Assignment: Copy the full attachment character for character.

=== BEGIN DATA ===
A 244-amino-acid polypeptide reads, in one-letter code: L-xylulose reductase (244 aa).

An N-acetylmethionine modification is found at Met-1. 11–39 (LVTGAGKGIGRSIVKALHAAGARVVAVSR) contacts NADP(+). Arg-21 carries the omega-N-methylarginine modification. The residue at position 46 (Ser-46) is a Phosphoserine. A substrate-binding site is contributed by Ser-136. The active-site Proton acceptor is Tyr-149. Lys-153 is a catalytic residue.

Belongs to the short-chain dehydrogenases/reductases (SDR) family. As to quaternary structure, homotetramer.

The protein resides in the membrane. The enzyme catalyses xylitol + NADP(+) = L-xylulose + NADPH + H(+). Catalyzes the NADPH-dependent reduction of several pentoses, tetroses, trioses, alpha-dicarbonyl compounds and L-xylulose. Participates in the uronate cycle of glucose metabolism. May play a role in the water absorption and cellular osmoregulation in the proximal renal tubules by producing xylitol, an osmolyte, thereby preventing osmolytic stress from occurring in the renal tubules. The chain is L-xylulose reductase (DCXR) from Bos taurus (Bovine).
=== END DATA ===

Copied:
A 244-amino-acid polypeptide reads, in one-letter code: L-xylulose reductase (244 aa).

An N-acetylmethionine modification is found at Met-1. 11–39 (LVTGAGKGIGRSIVKALHAAGARVVAVSR) contacts NADP(+). Arg-21 carries the omega-N-methylarginine modification. The residue at position 46 (Ser-46) is a Phosphoserine. A substrate-binding site is contributed by Ser-136. The active-site Proton acceptor is Tyr-149. Lys-153 is a catalytic residue.

Belongs to the short-chain dehydrogenases/reductases (SDR) family. As to quaternary structure, homotetramer.

The protein resides in the membrane. The enzyme catalyses xylitol + NADP(+) = L-xylulose + NADPH + H(+). Catalyzes the NADPH-dependent reduction of several pentoses, tetroses, trioses, alpha-dicarbonyl compounds and L-xylulose. Participates in the uronate cycle of glucose metabolism. May play a role in the water absorption and cellular osmoregulation in the proximal renal tubules by producing xylitol, an osmolyte, thereby preventing osmolytic stress from occurring in the renal tubules. The chain is L-xylulose reductase (DCXR) from Bos taurus (Bovine).